Monitoring groups sounded the alarm Friday after genetic engineers
in the United States and Australia crossed into unexplored territory,
raising anxiety about research ethics and fears of bio-terrorism.
Australian scientists reported Thursday they had accidentally engineered
a killer virus closely related to smallpox while trying to devise
a treatment to block fertility in mice.
The same day, US scientists announced they had created the world's
first genetically-engineered primate: a rhesus monkey with a jellyfish
ANDi -- the name is "inserted DNA" spelt backwards -- was given
the gene to provide a harmless fluorescent marker in the skin. The
idea is to provide a laboratory indicator when testing monkeys with
potential cures for human diseases.
But to some minds, these twin developments took biotechnology a
frightening step too far, raising questions about security and the
temptation to tinker with human genes themselves.
"This is just the start. Now we're talking about small numbers
of animals and gene markers, but what will happen in the future
is that scientists will either add or knock out genes in primates
to see what happens to them," said the British Union for the Abolition
"The end result is terrible suffering. It's bad enough using rodents,
but for scientists to play God with primate genes is morally abhorrent."
Disquiet is shared by many with scientific and medical knowledge.
Some say the Australian incident showed how a killer virus could
be built accidentally -- and the ease with which it could be assembled
by a rogue state or terrorist group.
"Our understanding of how genes work in a normal environment is
very poor," said Sue Meyer, a veterinary surgeon and doctor in biology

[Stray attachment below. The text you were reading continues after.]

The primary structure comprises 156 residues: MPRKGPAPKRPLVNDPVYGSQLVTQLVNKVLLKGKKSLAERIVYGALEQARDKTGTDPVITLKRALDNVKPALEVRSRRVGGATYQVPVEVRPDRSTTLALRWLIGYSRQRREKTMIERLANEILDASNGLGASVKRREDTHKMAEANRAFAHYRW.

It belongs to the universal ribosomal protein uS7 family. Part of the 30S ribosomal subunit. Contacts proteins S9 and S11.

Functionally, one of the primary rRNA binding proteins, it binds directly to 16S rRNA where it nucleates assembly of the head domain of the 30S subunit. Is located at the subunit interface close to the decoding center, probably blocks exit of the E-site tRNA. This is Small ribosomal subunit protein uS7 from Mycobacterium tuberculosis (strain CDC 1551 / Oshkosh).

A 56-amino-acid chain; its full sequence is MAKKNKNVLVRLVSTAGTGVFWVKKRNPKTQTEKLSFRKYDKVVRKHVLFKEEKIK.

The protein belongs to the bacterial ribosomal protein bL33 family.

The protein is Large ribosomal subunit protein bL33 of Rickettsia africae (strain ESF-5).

who is spokesman for Genewatch, a British pressure group.
"When you insert a gene into another organism, you can't control
where the gene goes, its orientation or how many copies it is going
to make, and you can disrupt other functions in the organism.
"Most of the risk assessment in genetic research are done in a
mechanistic way, as if one and one equals two, and do not allow
very much for the unexpected and the unpredictable, which is what
happened in the Australian case.
"Genetic modification is not as straightforward as some people
would have us believe."
As for genetically-altered monkeys, these commentators said such
research would always be troubled by questions of ethics, given
public opposition to experimenting on the closest relation to Man.
"Using modified monkeys will continue to raise problems in this
regard," said leading French geneticist Axel Kahn, director of research
at France's National Institute for Health and Medical Research (INSERM).
"The public finds it much easier to accept using (modified) mice."
Even though animal primates share some 95-99 percent of human genes,
there remain important genetic distinctions between monkeys and
Homo sapiens, which raises questions as to the usefulness of using
these animals in some areas of research.
"Some of the work on cognitive diseases, such as schizophrenia,
can only be carried out in people," pointed out Patrick Bateson,
chairman of a working group on modified animals in the Royal Society,
a top British association of scientists.
Meyer said the two incidents exposed the need for "greater public
scrutiny about what goes on in laboratories and greater openness"
to prevent abuse of genetic knowledge, as well as a wider debate
into the fundamental principles of research.
"If we're not careful, we may not learn the lessons from this kind
Copyright © 2000 AFP